Herbie Rides Again
What parents need to know
Parents Need to Know
Parents need to know that although this movie's humor is tame by today's standards, the slapstick silliness will still amuse children 6 and up. Younger kids will be amused by the loveable car, but some of the action may require an explanation. Older kids will enjoy the thrilling chases and the zany humor. And who can resist a spunky car who champions the helpless?
What's the story?
It's Herbie to the rescue when an unscrupulous developer schemes to take a widow's home. In HERBIE RIDES AGAIN, the famous VW bug with a mind of its own teams up with lawyer Willoughby Whitfield (Ken Berry) to stop Willoughby's uncle Alonzo (Keenan Wynn), a greedy real estate developer, from bullying sweet Mrs. Steinmetz (Helen Hayes) into selling her San Francisco home. Willoughby falls for Mrs. Steinmetz's niece Nicole (Stefanie Powers), and Herbie rallies every VW in the city to help stop Alonzo. In a particularly amusing scene, Mrs. Steinmetz blithely rides through San Francisco, never taking her eyes off her knitting, as she and Herbie are pursued by thugs in big, bullying cars.
Is it any good?
Herbie Rides Again nearly rises to the level of its predecessor, The Love Bug. Helen Hayes and Keenan Wynn's well-matched antagonism furthers the romance of a young couple. Lots of sight gags, bluster, and comic revenge will capture the grade school crowd's attention. Though younger viewers may need an explanation of some of the motives and action, this is a fine family feature. Helen Hayes' comedic turn as an unflappably sweet grandmother (which won her a Best Actress nomination in 1975) provides a fun counter to Keenan Wynn's gruff bluster. As in the first Herbie feature, the little car never misses a chance to score off the villain. The driving scenes are mostly funny (under and on top of water, along the cables of the Golden Gate Bridge) and only occasionally scary (along the ledges of a high-rise office building).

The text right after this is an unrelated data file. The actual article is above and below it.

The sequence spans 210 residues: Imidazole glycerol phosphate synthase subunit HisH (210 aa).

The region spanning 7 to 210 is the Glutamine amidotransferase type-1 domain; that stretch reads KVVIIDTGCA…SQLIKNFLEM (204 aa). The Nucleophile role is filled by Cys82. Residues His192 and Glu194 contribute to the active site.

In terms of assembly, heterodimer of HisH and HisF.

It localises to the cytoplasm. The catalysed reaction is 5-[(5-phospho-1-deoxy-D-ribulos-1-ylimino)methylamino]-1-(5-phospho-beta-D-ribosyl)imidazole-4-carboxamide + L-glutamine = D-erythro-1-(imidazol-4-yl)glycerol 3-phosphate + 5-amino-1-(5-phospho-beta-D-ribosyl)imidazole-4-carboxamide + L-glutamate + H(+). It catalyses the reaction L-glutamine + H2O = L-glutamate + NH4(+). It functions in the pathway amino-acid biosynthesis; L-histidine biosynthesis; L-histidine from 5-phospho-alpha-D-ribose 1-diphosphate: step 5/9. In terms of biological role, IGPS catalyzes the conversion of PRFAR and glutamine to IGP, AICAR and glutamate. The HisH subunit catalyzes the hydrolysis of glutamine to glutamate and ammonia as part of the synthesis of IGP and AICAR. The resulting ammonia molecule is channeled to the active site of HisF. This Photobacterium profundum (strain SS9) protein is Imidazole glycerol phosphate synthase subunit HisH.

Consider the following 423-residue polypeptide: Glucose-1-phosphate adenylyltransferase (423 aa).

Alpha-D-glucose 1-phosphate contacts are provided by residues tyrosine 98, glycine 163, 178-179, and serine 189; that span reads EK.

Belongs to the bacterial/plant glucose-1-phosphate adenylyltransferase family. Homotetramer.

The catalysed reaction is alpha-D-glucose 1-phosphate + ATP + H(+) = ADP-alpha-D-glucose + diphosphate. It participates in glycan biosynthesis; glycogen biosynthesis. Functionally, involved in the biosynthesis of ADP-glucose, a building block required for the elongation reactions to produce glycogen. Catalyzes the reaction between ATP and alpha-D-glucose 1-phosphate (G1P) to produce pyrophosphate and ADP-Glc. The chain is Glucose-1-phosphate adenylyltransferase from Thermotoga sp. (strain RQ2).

The romance between Willoughby and Nicole manages not to slow things down too much, although it's unnecessary to the plot. The blossoming romance between Mrs. Steinmetz and rancher Mr. Judson is a lot more fun to watch. Seven- and 11-year-old sisters were amused and only occasionally restless while viewing. There's nothing to dislike or distrust about this movie, and plenty for the whole gang to enjoy.
Families can talk about...
Families can talk about how this film shows no visible seatbelt use; kids should be reminded that they weren't universally available or legally required at the time.